Marriage. The preferential marriage pattern was patrilateral cross-cousin marriage—to father's sister's daughter; the second choice was a member of the paternal grandfather's or great-grandfather's clan; and a third choice was a member of any clan in the opposite moiety. Marriage within one's clan and moiety were strictly forbidden under penalty of death or ostracism. Arranged marriages have rapidly decreased during this century, although patrilateral marriages are still encouraged. Monogamy was the general rule among the lower classes, and polygamy was practiced by a few high-status men and women. Divorce was rare, as it was seen as an offense against the clans of both spouses. Marriage prohibitions within the clan and moiety are still subscribed to in principle, though broken frequently in practice.
Domestic Unit. Until the turn of the century, the lineage community longhouse served as the residential unit. Recent government housing projects have largely eliminated the need for community households. Presently, lineage and clan households have more symbolic than economic significance, serving as the repository for the ceremonial objects and as a symbol of clan identity.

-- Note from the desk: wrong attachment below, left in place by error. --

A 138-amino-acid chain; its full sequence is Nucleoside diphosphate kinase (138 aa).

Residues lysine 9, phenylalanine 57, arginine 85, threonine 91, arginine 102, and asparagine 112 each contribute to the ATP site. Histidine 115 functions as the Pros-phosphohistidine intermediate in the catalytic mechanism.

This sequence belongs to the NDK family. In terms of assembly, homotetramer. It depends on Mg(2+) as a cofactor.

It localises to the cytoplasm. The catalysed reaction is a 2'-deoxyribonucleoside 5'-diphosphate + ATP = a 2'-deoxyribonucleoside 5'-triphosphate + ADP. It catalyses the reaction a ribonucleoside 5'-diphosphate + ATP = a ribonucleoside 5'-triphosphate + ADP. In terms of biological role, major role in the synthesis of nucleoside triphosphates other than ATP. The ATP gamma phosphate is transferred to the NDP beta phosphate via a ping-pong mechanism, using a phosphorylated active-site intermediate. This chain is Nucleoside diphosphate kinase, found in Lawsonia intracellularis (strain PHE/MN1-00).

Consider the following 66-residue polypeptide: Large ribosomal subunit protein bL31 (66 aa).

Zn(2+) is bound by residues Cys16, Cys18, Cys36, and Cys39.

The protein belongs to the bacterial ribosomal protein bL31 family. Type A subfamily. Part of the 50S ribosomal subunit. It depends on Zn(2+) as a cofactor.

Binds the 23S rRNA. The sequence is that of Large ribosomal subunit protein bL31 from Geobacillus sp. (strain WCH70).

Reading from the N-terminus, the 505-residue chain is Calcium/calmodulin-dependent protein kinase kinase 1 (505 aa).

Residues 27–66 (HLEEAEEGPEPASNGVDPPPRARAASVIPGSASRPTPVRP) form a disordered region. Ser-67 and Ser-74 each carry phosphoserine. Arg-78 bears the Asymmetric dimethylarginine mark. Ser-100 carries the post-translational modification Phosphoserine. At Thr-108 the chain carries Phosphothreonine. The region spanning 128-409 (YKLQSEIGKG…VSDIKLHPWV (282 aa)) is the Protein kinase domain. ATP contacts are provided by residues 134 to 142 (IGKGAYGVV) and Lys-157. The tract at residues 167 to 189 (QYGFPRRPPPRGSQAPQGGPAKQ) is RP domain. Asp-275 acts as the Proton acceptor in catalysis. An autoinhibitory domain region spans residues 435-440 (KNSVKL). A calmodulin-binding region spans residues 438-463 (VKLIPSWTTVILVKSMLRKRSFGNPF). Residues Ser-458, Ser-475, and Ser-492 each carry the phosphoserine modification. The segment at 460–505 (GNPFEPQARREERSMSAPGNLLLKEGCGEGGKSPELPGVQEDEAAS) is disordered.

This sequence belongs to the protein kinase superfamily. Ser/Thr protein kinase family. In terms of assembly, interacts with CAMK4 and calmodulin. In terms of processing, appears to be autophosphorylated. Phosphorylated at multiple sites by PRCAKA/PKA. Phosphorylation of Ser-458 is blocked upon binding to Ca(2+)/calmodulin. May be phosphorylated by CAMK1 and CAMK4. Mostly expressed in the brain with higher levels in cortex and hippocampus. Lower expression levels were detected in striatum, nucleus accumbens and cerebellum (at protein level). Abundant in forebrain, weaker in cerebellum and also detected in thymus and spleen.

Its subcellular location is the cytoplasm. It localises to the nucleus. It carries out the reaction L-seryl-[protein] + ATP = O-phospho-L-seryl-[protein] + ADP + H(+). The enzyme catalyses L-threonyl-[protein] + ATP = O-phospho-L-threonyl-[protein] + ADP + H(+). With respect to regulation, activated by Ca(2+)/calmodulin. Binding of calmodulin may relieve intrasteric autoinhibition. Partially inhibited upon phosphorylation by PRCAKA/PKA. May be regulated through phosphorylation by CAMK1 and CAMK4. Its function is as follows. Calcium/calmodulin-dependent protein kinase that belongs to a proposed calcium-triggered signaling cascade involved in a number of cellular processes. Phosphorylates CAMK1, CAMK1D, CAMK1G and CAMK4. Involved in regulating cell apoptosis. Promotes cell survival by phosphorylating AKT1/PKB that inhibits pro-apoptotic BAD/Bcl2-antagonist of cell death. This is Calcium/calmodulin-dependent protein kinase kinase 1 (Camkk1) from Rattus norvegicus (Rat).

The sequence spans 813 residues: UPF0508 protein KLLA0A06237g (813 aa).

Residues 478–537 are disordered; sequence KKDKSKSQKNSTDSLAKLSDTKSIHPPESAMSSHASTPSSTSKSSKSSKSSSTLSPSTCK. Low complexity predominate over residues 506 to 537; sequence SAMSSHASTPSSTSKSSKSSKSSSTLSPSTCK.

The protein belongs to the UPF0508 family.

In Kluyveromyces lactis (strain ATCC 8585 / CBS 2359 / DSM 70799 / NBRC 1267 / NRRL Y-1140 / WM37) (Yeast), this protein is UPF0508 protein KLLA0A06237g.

Inheritance. Formerly, property was passed on within the matriclan with much of the wealth going from uncle to nephew. Presently, material possessions are inherited in typical American fashion, although ceremonial goods are still expected to be passed on in conformity with traditional rules.
Socialization. Many elders played an active role in the education of Tlingit youth. Aunts extolled the virtues of respectable clan leaders, and maternal uncles rigorously and rigidly guided their nephews through adolescence, teaching them basic hunting, fishing, carving, and fighting skills. Grandmothers or maternal aunts spend considerable time with pubescent girls, preparing them for childbearing and teaching them clan history and domestic skills such as food preparation, basket weaving, and basic hygiene. Elders still maintain a strong influence even among the large number of members who have attended college.